The GameFace shows why Android isn't ready to power a VR headset


Since day one, Oculus has promised that its prototype virtual reality headset would one day support Android tablets and phones, but the company has never explained precisely how such a system might work. Now, we have some idea: GameFace Labs is showing off a prototype of an Android-based VR headset here at GDC 2014.

Unfortunately, the GameFace Mark IV prototype is pretty terrible in its current state. Though it uses a crisp 1080p screen like the latest Oculus Rift — and the exact same lens design as the original Oculus developer kit for a fairly wide field of view  — it's downright uncomfortable to wear, laggy to use, and repeatedly lost track of where I was looking in virtual worlds. It genuinely made me sick. And yet, wearing the device completely untethered from a computer, walking around with a virtual world on my face was a genuinely intriguing experience.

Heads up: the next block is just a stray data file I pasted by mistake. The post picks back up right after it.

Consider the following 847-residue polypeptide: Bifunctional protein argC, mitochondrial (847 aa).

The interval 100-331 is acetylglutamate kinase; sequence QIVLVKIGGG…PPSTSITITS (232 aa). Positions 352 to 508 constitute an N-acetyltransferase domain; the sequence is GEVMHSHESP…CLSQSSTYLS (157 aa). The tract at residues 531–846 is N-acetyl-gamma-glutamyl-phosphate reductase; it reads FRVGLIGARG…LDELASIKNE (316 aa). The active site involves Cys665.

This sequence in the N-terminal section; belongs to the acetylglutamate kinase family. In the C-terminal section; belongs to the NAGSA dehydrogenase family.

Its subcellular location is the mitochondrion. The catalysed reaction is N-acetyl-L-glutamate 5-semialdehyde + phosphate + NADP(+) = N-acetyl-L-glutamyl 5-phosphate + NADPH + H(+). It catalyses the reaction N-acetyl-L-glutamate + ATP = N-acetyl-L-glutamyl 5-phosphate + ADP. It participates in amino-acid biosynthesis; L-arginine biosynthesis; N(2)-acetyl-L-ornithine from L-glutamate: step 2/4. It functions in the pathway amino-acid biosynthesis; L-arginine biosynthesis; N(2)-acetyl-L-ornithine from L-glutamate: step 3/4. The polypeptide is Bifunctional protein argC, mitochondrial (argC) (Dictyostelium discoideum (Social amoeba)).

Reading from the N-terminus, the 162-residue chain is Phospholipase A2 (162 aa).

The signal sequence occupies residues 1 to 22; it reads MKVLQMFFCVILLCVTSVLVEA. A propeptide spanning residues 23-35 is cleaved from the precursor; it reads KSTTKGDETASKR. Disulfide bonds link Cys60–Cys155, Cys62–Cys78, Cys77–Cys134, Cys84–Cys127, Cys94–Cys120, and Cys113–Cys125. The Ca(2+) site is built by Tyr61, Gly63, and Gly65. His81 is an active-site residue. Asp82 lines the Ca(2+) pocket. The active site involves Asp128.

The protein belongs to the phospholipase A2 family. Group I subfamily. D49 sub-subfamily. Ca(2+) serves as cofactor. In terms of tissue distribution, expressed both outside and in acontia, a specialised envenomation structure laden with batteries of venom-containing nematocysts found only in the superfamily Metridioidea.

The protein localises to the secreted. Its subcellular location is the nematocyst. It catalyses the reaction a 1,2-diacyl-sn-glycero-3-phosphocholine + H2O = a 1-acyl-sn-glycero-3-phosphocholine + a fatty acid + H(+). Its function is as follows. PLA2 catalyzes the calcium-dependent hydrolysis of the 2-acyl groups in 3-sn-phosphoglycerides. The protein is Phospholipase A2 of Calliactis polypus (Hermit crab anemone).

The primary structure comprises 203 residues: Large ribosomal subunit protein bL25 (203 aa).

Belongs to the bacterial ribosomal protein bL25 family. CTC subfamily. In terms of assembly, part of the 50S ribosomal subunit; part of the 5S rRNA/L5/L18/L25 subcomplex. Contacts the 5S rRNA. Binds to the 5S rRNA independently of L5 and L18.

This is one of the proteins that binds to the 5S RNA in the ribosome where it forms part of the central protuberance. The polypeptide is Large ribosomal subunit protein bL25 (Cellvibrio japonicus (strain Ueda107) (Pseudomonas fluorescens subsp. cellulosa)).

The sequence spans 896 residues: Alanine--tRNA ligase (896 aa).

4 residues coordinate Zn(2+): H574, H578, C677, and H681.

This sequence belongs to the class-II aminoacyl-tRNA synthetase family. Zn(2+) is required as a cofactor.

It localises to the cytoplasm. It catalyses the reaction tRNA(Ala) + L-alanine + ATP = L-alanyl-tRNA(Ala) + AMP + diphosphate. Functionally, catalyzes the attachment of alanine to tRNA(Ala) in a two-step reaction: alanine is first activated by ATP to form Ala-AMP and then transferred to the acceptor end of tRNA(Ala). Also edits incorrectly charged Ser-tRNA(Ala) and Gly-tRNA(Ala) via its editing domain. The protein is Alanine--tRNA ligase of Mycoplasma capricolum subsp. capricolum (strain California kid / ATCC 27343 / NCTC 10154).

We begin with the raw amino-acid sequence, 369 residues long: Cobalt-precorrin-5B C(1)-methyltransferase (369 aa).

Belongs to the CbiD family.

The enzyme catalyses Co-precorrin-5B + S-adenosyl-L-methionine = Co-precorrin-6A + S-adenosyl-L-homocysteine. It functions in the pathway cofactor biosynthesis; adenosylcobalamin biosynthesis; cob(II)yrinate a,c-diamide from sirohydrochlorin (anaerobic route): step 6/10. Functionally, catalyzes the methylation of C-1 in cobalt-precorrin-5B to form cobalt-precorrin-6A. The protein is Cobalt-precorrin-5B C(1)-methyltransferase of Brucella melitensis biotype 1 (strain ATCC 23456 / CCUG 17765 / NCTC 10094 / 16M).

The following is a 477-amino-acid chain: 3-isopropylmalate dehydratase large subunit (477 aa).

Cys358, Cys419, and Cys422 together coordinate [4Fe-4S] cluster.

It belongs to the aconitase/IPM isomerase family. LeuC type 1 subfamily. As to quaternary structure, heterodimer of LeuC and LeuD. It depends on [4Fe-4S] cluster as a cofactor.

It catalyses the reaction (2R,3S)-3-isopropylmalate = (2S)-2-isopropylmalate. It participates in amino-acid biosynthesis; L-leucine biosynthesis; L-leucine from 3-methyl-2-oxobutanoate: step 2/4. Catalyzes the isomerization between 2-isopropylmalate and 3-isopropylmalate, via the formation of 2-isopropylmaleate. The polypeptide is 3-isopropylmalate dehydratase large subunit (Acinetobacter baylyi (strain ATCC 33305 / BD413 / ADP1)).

The popular Android game Shadowgun looked great inside the GameFace, as did a modified version of a Sega Dreamcast emulator playing cult classic Jet Set Radio — showing off far more of the game than you'd have ever seen on an aging TV. It also could make for a fantastic portable private movie theater, easily displaying 3D movies in a virtual space, not to mention a 360-degree video where you can turn your head in any direction. I took a virtual balloon ride inside the headset, which was one of the most immersive experiences. GameFace also demonstrated that existing Oculus Rift titles might be able to make the transition to mobile with a port of the iconic Tuscany demo, one of the original VR environments used to demonstrate the Rift.

Tuscany was pretty jerky in action on the mobile processor inside the GameFace, but the company promises that chip — and just about every other part of the prototype — will improve before long. The company's looking to add a new screen, a new tracker, and a new Nvidia Tegra K1 processor to the package in the near future. Until that happens, the GameFace won't be that much different from the other VR prototypes we've seen: more interesting in theory than it is in practice, and far from being ready for consumers.

The Verge
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